At one point or another, the avid sports fan will run into this issue: they simply can’t find where to watch the games. With more and more consumers opting to cut the cord and ditch cable, the content streaming economy has exploded with services like Netflix, Hulu, Disney+, Paramount+, Peacock, Apple+, Max, and more. These services have become massive businesses with millions of subscribers, and many of them are taking live sports along for the ride.
However, the live sports streaming landscape is fragmented, and consumers are finding it challenging to simply find out how and where to watch their favorite teams.
Take, for example, that Thursday Night Football games are now exclusively on Amazon Prime, whereas on Sunday or Monday, NFL games are on a variety of other platforms, including Peacock, Paramount+, Fox Sports, ESPN+, and others. Meanwhile, NBA, MLB, English Premier League soccer, and NHL games, too, are spread across myriad services.
CEDIA Expo Session Explores Sports Streaming Landscape
Video streaming has reached an all-time high this year, capturing nearly 40% of all television viewers, far exceeding the amount of people viewing broadcast television, says Marc Finer, DEG (Digital Entertainment Group) senior advisor, citing Nielsen research.
Finer, moderating a CEDIA Expo 2023 panel on live sports streaming, says while these factors are leading to an explosion in services, the content streaming market is very fragmented, and the number of video services in the average household is peaking around four.
“So, all these options are making the process of discovering, accessing, and managing content more and more challenging,” Finer says, adding that this is leading to subscriber churn and the bottom lines for some of these platforms.
According to Finer, half of the respondents to a recent Deloitte survey said they missed a game they wanted to see because they couldn’t find it on the right streaming platform.
The panel featured Rob Stecklow, senior vice president of marketing, sports & news at Paramount+, and Brian Gilmore, vice president of Peacock and digital programming at NBC Sports, both of whom agreed that figuring out where to watch games can be confusing.
According to Stecklow, Paramount+ even put together an internal slide that shows all the ways NFL fans can watch games. The service will stream Super Bowl 58 as part of CBS’ coverage in February.
“There’s a lot of education that fans need even just from the leagues,” Stecklow says, noting some of that education is simply designed to make people aware that the platform even exists.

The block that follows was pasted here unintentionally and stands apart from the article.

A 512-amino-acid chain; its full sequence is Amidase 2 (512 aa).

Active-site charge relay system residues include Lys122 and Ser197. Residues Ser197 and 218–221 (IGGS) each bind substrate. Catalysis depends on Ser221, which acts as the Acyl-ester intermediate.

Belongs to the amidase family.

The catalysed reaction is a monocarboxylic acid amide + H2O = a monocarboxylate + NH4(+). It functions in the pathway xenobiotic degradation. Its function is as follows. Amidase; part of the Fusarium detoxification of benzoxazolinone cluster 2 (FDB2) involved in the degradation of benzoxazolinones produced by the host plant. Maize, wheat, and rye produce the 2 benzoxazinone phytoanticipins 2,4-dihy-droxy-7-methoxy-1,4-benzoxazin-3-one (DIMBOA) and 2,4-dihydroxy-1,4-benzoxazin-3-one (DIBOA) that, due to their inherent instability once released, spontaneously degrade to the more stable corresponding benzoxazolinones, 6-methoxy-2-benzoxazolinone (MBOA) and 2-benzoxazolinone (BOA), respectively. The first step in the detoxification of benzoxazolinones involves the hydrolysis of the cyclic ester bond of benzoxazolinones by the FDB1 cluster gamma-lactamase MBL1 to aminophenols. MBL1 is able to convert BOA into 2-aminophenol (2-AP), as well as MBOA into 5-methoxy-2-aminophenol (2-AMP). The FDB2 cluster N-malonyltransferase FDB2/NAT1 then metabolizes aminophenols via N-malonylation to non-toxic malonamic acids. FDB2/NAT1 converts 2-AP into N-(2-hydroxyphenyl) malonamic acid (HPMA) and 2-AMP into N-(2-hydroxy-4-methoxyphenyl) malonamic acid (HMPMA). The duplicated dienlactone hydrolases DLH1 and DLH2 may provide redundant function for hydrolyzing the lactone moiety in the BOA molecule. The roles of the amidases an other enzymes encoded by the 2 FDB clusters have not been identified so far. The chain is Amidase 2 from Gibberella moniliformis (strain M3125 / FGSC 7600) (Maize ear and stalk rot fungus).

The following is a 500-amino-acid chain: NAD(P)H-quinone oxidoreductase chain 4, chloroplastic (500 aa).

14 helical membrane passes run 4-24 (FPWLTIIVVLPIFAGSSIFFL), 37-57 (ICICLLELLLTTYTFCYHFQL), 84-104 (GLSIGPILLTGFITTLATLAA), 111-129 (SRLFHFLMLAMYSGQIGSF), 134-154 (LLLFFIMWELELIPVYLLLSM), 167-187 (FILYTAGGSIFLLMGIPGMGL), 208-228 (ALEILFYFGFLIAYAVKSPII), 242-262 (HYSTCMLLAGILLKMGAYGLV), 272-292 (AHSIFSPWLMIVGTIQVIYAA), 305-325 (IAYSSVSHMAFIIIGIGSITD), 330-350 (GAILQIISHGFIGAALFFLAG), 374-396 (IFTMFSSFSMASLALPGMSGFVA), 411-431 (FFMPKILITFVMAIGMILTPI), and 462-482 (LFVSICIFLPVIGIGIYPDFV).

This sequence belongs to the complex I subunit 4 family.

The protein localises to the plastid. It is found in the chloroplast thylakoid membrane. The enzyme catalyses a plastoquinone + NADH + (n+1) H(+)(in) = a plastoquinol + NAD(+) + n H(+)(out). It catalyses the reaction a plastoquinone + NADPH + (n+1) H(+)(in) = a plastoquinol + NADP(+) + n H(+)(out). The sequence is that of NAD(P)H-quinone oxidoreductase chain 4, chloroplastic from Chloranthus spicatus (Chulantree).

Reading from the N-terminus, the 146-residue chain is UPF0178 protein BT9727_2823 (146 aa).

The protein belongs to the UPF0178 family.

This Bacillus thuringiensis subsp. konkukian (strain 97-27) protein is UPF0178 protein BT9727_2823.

Even more challenging is marketing, as streaming services affiliated with networks like NBC and CBS are relatively new.
Currently, Paramount+ carries college sports including March Madness, the PGA Tour, The Masters, some NFL games on local CBS stations, and a wide variety of European soccer.
However, Peacock also carries NFL games on local NBC stations as well as each Sunday Night Football game, plus Premier League soccer, a variety of college sports and more. In addition, the service has live streamed the Olympic Games twice and the Summer Games are on tap again in 2024.
And, each streaming service comes with different levels of plans that provide access to different tiers of content.
Your clients have likely mentioned many of the same questions to you after installing a home theater system or new LED TV and sound system in their living room.
Tom Doherty, director of new technology initiatives at Home Technology Specialists of America (HTSA), says the lack of a clear portal makes it challenging to find the event on the right platform. “It’s a lot of hit and miss,” he says, commenting on his own experience.
Streaming Platforms Further Consolidating & Bundling
Major streaming service providers have signaled an increased willingness to collaborate with competitors in recent months to help customers save money while continuing to consume content. It’s helpful for integrators to stay up to date on these happenings so they can help when customers have questions.
In a major shift to the sports streaming landscape, ESPN, Fox and Warner Bros. are planning to launch a joint sports streaming service later this year that will include games from the NFL, NBA, WNBA, MLB, NHL, NASCAR, College Sports, UFC, PGA TOUR Golf, Grand Slam Tennis, the FIFA World Cup, Cyclingand more.